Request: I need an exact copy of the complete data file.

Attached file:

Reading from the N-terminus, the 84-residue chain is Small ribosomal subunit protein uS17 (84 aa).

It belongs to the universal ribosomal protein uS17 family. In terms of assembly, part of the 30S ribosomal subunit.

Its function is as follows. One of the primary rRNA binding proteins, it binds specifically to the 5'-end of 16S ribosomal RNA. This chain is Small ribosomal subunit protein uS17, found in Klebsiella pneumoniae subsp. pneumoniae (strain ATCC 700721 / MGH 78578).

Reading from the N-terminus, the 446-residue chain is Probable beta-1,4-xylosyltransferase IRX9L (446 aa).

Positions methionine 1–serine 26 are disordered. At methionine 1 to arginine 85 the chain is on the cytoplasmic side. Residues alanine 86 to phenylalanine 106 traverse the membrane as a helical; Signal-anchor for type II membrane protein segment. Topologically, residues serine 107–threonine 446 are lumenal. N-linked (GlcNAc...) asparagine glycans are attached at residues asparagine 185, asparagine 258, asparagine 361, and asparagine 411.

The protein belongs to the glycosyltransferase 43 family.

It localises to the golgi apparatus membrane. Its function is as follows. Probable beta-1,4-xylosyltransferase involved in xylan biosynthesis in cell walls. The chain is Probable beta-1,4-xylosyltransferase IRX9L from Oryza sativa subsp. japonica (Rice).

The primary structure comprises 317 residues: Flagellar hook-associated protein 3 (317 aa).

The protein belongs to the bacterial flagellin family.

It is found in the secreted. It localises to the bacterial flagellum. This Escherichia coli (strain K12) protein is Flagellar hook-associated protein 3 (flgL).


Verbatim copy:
Reading from the N-terminus, the 84-residue chain is Small ribosomal subunit protein uS17 (84 aa).

It belongs to the universal ribosomal protein uS17 family. In terms of assembly, part of the 30S ribosomal subunit.

Its function is as follows. One of the primary rRNA binding proteins, it binds specifically to the 5'-end of 16S ribosomal RNA. This chain is Small ribosomal subunit protein uS17, found in Klebsiella pneumoniae subsp. pneumoniae (strain ATCC 700721 / MGH 78578).

Reading from the N-terminus, the 446-residue chain is Probable beta-1,4-xylosyltransferase IRX9L (446 aa).

Positions methionine 1–serine 26 are disordered. At methionine 1 to arginine 85 the chain is on the cytoplasmic side. Residues alanine 86 to phenylalanine 106 traverse the membrane as a helical; Signal-anchor for type II membrane protein segment. Topologically, residues serine 107–threonine 446 are lumenal. N-linked (GlcNAc...) asparagine glycans are attached at residues asparagine 185, asparagine 258, asparagine 361, and asparagine 411.

The protein belongs to the glycosyltransferase 43 family.

It localises to the golgi apparatus membrane. Its function is as follows. Probable beta-1,4-xylosyltransferase involved in xylan biosynthesis in cell walls. The chain is Probable beta-1,4-xylosyltransferase IRX9L from Oryza sativa subsp. japonica (Rice).

The primary structure comprises 317 residues: Flagellar hook-associated protein 3 (317 aa).

The protein belongs to the bacterial flagellin family.

It is found in the secreted. It localises to the bacterial flagellum. This Escherichia coli (strain K12) protein is Flagellar hook-associated protein 3 (flgL).